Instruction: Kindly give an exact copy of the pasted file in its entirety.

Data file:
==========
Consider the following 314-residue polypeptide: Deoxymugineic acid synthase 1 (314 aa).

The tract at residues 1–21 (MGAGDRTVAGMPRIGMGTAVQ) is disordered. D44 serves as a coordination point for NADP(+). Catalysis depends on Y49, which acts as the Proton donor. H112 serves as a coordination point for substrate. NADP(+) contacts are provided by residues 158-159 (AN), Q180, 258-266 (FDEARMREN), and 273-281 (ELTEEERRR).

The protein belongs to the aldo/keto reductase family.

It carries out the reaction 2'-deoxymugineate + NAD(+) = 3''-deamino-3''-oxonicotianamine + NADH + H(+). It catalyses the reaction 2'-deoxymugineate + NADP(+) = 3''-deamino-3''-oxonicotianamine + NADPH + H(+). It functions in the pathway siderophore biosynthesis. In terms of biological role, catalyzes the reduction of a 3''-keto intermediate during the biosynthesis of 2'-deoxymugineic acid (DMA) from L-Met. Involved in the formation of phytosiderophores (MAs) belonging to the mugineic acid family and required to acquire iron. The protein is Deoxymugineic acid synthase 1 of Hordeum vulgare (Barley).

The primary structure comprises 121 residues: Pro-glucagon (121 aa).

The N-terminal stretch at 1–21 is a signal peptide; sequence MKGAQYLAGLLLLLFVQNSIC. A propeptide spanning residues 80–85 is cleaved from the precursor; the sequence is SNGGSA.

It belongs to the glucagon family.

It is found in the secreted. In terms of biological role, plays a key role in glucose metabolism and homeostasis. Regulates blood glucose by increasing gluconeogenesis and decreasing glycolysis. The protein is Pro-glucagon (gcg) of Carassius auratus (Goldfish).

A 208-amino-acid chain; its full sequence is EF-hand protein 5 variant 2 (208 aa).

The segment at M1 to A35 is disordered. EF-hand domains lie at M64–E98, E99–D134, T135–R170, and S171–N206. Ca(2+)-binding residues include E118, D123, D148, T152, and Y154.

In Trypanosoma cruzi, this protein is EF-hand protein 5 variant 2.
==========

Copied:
Consider the following 314-residue polypeptide: Deoxymugineic acid synthase 1 (314 aa).

The tract at residues 1–21 (MGAGDRTVAGMPRIGMGTAVQ) is disordered. D44 serves as a coordination point for NADP(+). Catalysis depends on Y49, which acts as the Proton donor. H112 serves as a coordination point for substrate. NADP(+) contacts are provided by residues 158-159 (AN), Q180, 258-266 (FDEARMREN), and 273-281 (ELTEEERRR).

The protein belongs to the aldo/keto reductase family.

It carries out the reaction 2'-deoxymugineate + NAD(+) = 3''-deamino-3''-oxonicotianamine + NADH + H(+). It catalyses the reaction 2'-deoxymugineate + NADP(+) = 3''-deamino-3''-oxonicotianamine + NADPH + H(+). It functions in the pathway siderophore biosynthesis. In terms of biological role, catalyzes the reduction of a 3''-keto intermediate during the biosynthesis of 2'-deoxymugineic acid (DMA) from L-Met. Involved in the formation of phytosiderophores (MAs) belonging to the mugineic acid family and required to acquire iron. The protein is Deoxymugineic acid synthase 1 of Hordeum vulgare (Barley).

The primary structure comprises 121 residues: Pro-glucagon (121 aa).

The N-terminal stretch at 1–21 is a signal peptide; sequence MKGAQYLAGLLLLLFVQNSIC. A propeptide spanning residues 80–85 is cleaved from the precursor; the sequence is SNGGSA.

It belongs to the glucagon family.

It is found in the secreted. In terms of biological role, plays a key role in glucose metabolism and homeostasis. Regulates blood glucose by increasing gluconeogenesis and decreasing glycolysis. The protein is Pro-glucagon (gcg) of Carassius auratus (Goldfish).

A 208-amino-acid chain; its full sequence is EF-hand protein 5 variant 2 (208 aa).

The segment at M1 to A35 is disordered. EF-hand domains lie at M64–E98, E99–D134, T135–R170, and S171–N206. Ca(2+)-binding residues include E118, D123, D148, T152, and Y154.

In Trypanosoma cruzi, this protein is EF-hand protein 5 variant 2.